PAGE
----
It's starting up nearly two years before any kind of move would be possible, but talk of the Cleveland Cavaliers saving cap space for the 2014 offseason in an attempt to bring LeBron James back must be addressed, and from many, many angles.
So let's get down to it, and give this whole idea a big once-over so we can (hopefully) ignore it (but not bloody likely) until at least the start of next season.
If this begins to read like a will, that's because it is. We've just witnessed the death of a nearly five-month period without blind speculation on player movement, and now that this cat is out of the bag, it's going to be hard to put back in.
To anybody who cares,
We're back to this whole ordeal again, and there should be nothing shocking about it. LeBron James can opt out of his contract at the end of next season. We all knew that two years ago and were starting to brace ourselves for the storm of speculation, whenever it were to arise again.
That day has come, and from here on out it's going to be an endless barrage of speculation, reading into potential signs that aren't really signs and forming opinions about what is or isn't going to happen.
In the end, it might be funniest if LeBron doesn't end up opting out of his contract, just to make us all look like fools.
For now, there's no way of really knowing what the landscape of the NBA looks like at the end of next season. Perhaps the Heat have won three championships, perhaps they're still stuck on one.
The only thing I can do right now is give out some advice to everyone involved in the situation as best I can, from my strange vantage point.
I would consider myself to be a well-meaning, logical and mostly unbiased Cavaliers fan. I may get on a tangent here and there about how much I loved Zydrunas Ilgauskas or hated Ricky Davis based solely on my position as a Cavs fan. But as far as current basketball goes, I like to believe that I'm good about putting those thoughts as far away from the landscape as possible.
First, to Cleveland Cavaliers fans:
Please don't get your hearts too set on this happening. I've seen what happens when things don't end up going the way Cleveland fans hoped, and it's upsetting.
Just recently I've witnessed some of the folks in Cleveland start an instant grudge against Brian Kelly because he chose to go coach the Philadelphia Eagles over the Browns, after having hopes that he would bring some interesting football to the city.
Putting it bluntly, it was weird.
This is another one of those situations. There are too many variables at play to put any faith in this actually happening. It's best to take all the news in stride and keep a calm mind.
But let's say there's a chance—and I'm talking cold, hard evidence that he's thinking about returning to Cleveland.
To those of you who still harbor a seemingly never-ending grudge against LeBron, it's time to smooth those corners and calm down a bit.
It was nearly three years ago now that LeBron left. The team is rebounding, they've got a fine young player, and there should have been plenty of time for that feeling to fade, which I think is true for most Cavs fans.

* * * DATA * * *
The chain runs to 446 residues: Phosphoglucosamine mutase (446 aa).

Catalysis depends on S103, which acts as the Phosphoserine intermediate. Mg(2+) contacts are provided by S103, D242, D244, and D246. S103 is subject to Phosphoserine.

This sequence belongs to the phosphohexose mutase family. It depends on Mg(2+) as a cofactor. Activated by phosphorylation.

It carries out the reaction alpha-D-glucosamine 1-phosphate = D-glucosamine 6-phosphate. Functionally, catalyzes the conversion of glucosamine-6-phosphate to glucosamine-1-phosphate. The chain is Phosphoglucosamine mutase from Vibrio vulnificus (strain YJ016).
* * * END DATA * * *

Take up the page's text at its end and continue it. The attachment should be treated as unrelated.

Stubbornly keeping up this charade in the face of the chance to win a championship—the first major championship the city would have seen since 1964—is counterproductive. I'm ready to see this city win a title, no matter the price.
To LeBron James:
Make whatever decision you want. Seriously. Just be a bit more low-key about it this time.
Most people in the basketball world have forgiven you as much as they possibly can, or have come around to support you at this point, and I want to keep it that way.
The NBA is so much better when you can dislike the greatest player on the floor because of what he's doing to your team, not because of what he's done off the court.
If you decide to come back to Cleveland, expect the yahoos. They're inevitable.
There's no doubt that fans in Cleveland are some of the most intense you'll ever find, so there's going to be an outpouring of support if you do come back, but there are always going to be the grudge-holders out there.
Winning a championship for Cleveland could be your crowning achievement, but don't come back because you feel like you have to; come back because you want to.
Regardless of what your next decision is, all we can ask for is a less of a drawn-out, public display. But that shouldn't be too hard this time around, eh?
To all NBA fans:
I'm sorry. So vehemently sorry.
This is going to be a long year-and-a-half. If you thought it was bad the first time around, just wait until these talks really start to heat up.
Hang in there, ignore it all as much as possible and just enjoy basketball.
To Miami Heat fans:
I was going to make a joke here, but I figured I'd keep it all in good taste. We can get to the playful ribbing down the road.
For now, I just want to let you guys in on all the mistakes I made leading up to LeBron's first decision.
Overall, the best piece of advice I can give is to just avoid arguments with people about where he's going to end up playing past next season.
Don't try to argue with that completely acceptable logic: If and when it does backfire, it's just going to leave you scratching your heads.
The best thing to do to keep your sanity is accept the banter in stride, and if he leaves, feel free to react however you like. Burn jerseys, set a nearby body of water on fire, go out salsa dancing, ignore it altogether, do whatever.
Whatever your reaction, you'll get no judgment from me.
I can't say I hope he stays in Miami, because I do want him to come back to Cleveland. However, I'd rather have him stay in Miami than go to some other city.
To Dan Gilbert,
Please, no comic sans.
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